chinook

listen to the pronunciation of chinook
İngilizce - Türkçe
şinuk
(Meteoroloji) çinok
İngilizce - İngilizce
A Native American language of the Penutian family of Oregon and Washington
The name given to the descending, warm, dry wind on the eastern side of the Rocky Mountains. The chinook generally blows from the southwest, but its direction may be modified by topography. When it sets in after a spell of intense cold, the temperature may rise by 20°F to 40°F in 15 minutes due to replacement of a cold air mass with a much warmer air mass in minutes
{i} member of the Chinook Indian tribe
Northwest Coast Indian people of Washington and Oregon, U.S. At the time of first contact, the Chinook who were in fact composed of several smaller groups, including the Lower Chinook, the Clatsop, the Clackamas, and the Wasco lived along the lower Columbia River and spoke Chinookan languages. They were famous as traders, with connections stretching as far as the Great Plains. They traded dried salmon, canoes, shells, and slaves. Chinook Jargon, the trade language of the Northwest Coast, was a combination of Chinook with Nootka and other Indian, English, and French terms. The Chinook were first described by the explorers Lewis and Clark, who encountered them in 1805. The basic social unit was the clan. Chinook religion focused on salmon rites and guardian spirits, and the potlatch was an important social ceremony. Following a smallpox epidemic in the early 19th century that brought about the collapse of Chinook culture, most of the remaining Chinook were absorbed into other Northwest Coast groups and many were removed to reservations. Only some 600 individuals claimed sole Chinook descent in the 2000 U.S. census. In 2001 the Chinook gained federal recognition of tribal status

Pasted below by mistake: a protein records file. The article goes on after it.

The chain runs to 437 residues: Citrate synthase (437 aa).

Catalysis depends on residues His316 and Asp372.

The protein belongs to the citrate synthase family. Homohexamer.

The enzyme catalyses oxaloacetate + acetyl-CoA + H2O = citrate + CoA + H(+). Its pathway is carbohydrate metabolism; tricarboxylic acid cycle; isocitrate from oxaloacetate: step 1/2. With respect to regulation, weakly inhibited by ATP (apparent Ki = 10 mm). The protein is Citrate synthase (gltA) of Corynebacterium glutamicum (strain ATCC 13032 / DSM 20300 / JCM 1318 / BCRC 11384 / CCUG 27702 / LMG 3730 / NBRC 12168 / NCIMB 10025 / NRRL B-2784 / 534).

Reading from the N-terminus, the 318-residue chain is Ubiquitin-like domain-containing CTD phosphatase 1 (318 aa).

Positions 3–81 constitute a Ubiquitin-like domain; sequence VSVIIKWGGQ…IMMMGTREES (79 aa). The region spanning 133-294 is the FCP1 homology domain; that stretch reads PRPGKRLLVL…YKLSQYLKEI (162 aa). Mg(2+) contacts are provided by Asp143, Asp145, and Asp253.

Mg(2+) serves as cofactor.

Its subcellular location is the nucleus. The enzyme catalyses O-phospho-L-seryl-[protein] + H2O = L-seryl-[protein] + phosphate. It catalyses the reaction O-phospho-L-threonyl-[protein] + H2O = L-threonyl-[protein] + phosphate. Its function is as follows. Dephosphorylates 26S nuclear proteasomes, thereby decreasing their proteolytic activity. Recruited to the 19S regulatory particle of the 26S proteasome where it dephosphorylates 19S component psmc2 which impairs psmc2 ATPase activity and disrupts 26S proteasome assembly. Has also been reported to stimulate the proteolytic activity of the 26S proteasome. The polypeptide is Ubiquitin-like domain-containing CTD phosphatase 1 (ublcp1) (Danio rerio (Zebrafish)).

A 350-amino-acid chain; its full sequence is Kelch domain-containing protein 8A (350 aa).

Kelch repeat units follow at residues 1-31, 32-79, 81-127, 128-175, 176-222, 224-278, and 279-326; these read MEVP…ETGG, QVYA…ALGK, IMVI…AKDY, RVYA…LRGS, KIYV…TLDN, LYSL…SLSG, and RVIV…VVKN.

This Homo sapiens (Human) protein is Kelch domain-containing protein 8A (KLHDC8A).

Chinooks occur when a mountain range is exposed to a strong winds blowing at right angles, or near right angles to the direction of the mountain ridge Moist air is forced up the mountains bringing both cloud and precipitation to the windward side The descending air then becomes warmer and drier as it is forced down the leeward side of the mountains The relatively warm, dry gusty winds that occasionally occur to the leeward side of mountain ranges around the world are known by many names In Canada and the northern United States, they are referred to as Chinooks In the southern states, they are known as Santa Ana and in parts of Europe, foehn winds
the name given to the foehn in North America, especially used on the eastern side of the Rocky Mountains and Sierras
One of a tribe of North American Indians now living in the state of Washington, noted for the custom of flattening their skulls
(Shi NUK or chi NUK) A collective name for various American Indian tribes living on the Northwest coast (near the Columbia River) at the time of the Lewis and Clark Expedition They lived in houses made of wooden planks Salmon fishing and hunting was their main subsistence pattern
pink or white flesh of large Pacific salmon
A warm, dry wind experienced along the eastern side of the Rocky Mountains in the United States and Canada Most common in winter and spring, it can result in a rise in temperature of 20C (35 to 40F) in a quarter of an hour
Chinooks also called Flathead Indians
A warm, dry wind that blows along the east slopes of the northern Rocky Mountains
a Penutian language spoken by the Chinook people
a warm, dry wind which mainly affects the foothills of the Rockies, it can raise temperatures 20 degrees within minutes
Boeing CH47 Twin Rotor Transport Helicopter